15. Easily Hamilton but I’m going to vote for Pastor Maldonado as I think his very solid drive to William’s first points will go largely unrecognised. He was very good all weekend and credit to him for keeping his nose clean.

    1. My problem with MAL getting the point was because of Nico’s and both FI’s retirements… He really didn’t “deserve” that point provided at least one of those cars made it home. I would say WEB, GRO, and iceman are all pretty deserving. HAM’s ability to get around the slower cars when he absolutely had to though puts him just barely at #1 I feel…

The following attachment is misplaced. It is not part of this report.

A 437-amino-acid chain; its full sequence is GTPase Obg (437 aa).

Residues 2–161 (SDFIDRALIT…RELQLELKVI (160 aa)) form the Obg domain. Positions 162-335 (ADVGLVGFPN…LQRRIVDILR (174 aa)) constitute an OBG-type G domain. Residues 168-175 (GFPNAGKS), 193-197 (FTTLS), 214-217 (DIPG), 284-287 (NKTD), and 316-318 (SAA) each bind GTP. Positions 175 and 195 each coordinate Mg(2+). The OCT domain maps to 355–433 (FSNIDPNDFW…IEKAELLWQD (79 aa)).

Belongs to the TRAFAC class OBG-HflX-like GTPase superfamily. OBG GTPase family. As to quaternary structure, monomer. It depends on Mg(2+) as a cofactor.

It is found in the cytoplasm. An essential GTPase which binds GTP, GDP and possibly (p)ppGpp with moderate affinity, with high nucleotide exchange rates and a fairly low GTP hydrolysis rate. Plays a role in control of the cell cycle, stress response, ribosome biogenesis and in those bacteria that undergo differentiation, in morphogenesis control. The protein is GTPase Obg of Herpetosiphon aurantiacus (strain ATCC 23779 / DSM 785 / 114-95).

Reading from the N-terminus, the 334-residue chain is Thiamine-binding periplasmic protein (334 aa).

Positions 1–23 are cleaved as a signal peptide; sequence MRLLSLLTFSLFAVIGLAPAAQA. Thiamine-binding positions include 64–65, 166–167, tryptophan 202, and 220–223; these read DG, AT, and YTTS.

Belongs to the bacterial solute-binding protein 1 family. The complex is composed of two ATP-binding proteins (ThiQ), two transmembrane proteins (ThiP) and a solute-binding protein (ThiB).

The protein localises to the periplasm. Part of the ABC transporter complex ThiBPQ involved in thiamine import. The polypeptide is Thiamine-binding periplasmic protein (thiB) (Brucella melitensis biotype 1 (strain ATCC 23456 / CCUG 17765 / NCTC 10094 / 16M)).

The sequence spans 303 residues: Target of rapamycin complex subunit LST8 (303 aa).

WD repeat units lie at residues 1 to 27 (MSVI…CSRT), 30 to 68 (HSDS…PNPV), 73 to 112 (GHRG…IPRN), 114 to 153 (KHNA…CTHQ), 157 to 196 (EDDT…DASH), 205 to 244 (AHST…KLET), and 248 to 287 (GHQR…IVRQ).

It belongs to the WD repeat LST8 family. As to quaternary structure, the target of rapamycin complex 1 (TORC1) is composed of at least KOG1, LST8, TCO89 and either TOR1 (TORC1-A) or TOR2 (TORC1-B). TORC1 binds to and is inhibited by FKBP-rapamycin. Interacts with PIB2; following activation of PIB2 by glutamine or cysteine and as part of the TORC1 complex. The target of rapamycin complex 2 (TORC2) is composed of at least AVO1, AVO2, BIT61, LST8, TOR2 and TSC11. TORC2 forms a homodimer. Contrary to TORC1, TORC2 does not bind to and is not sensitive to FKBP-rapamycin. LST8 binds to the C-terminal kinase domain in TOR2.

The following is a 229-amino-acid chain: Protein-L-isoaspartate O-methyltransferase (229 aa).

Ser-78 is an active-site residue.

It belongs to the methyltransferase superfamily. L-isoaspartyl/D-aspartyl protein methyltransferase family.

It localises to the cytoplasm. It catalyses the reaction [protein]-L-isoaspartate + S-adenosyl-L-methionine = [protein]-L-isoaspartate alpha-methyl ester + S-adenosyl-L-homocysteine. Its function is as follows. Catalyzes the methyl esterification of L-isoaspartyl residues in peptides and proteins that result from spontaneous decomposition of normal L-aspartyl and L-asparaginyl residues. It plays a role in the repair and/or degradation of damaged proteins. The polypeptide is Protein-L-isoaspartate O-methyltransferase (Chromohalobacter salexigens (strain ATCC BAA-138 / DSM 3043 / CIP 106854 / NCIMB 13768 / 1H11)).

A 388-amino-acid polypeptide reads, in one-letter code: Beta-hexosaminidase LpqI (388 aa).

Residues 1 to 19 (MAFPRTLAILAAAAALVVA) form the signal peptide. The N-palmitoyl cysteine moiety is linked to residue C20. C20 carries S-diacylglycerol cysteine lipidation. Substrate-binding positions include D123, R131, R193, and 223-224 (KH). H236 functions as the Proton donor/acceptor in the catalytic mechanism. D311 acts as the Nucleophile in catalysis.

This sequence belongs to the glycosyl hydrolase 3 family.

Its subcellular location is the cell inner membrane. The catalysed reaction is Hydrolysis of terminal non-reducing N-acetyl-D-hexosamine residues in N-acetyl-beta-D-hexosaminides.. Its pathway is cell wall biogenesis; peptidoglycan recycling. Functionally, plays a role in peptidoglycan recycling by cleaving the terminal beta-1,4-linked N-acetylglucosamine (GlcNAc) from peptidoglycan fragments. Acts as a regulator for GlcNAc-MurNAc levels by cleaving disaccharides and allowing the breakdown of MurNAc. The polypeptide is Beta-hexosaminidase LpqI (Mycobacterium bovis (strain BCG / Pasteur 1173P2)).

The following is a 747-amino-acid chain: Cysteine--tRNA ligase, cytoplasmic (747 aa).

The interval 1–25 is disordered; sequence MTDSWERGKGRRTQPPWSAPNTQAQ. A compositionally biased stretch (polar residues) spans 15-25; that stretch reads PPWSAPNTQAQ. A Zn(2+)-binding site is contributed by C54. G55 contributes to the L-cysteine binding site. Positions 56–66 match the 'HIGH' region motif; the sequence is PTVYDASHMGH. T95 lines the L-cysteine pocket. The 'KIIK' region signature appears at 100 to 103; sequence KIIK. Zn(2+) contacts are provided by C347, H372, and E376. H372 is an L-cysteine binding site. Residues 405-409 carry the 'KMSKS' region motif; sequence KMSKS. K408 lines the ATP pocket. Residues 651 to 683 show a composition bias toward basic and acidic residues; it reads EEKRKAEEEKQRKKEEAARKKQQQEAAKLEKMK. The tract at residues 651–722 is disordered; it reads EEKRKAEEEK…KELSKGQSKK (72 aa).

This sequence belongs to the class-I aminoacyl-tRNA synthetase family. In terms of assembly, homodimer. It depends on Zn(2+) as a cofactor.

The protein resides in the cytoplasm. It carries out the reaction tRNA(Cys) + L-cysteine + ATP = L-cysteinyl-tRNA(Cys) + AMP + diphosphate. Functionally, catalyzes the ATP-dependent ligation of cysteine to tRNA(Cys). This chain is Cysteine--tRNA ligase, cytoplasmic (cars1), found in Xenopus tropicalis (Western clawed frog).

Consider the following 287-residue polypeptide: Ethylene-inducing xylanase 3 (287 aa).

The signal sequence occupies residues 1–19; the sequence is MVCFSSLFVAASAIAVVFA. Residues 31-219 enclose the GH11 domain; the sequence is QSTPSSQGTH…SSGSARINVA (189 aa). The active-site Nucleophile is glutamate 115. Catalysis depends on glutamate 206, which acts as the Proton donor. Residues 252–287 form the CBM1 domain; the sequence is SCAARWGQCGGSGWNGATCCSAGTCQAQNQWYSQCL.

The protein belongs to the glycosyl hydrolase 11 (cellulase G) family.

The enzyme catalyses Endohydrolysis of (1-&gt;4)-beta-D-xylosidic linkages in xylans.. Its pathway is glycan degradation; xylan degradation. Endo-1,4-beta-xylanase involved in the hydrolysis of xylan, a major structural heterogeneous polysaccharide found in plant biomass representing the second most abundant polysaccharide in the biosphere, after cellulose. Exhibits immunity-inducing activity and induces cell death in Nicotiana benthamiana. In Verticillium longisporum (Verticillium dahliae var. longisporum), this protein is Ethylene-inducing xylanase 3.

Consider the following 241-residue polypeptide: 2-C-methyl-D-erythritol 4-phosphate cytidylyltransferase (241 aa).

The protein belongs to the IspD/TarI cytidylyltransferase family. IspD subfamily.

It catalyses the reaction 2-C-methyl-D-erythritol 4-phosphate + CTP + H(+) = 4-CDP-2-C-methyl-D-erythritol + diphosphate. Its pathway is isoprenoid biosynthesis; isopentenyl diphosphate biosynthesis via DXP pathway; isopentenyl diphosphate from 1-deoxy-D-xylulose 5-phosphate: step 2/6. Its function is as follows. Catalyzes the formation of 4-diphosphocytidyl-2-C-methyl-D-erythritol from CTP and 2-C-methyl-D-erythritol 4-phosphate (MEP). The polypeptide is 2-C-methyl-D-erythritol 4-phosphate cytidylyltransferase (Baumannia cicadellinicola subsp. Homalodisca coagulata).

1. @beejis60 sure he was fortunate but he took his opportunities and had a very decent race – it’s a shame Bottas didn’t finish so we could directly compare him to his teammate in the same car.

  16. Hamilton. No question. He was on rails around Hungaroring the whole weekend and never made a single mistake. Add up the fact that he didn’t have it easy with Grosjean, Vettel and Raikkonen posing a serious challenge for the win and a out-of-nowhere lap in quali and it’s an absolute no-brainer.

    Notable mentions: Raikkonen, Webber, Maldonado

  17. I’d have given DoT Day to Webber but the weekend?
    Lewis without question. Not a big LH fan but he certainly dominated.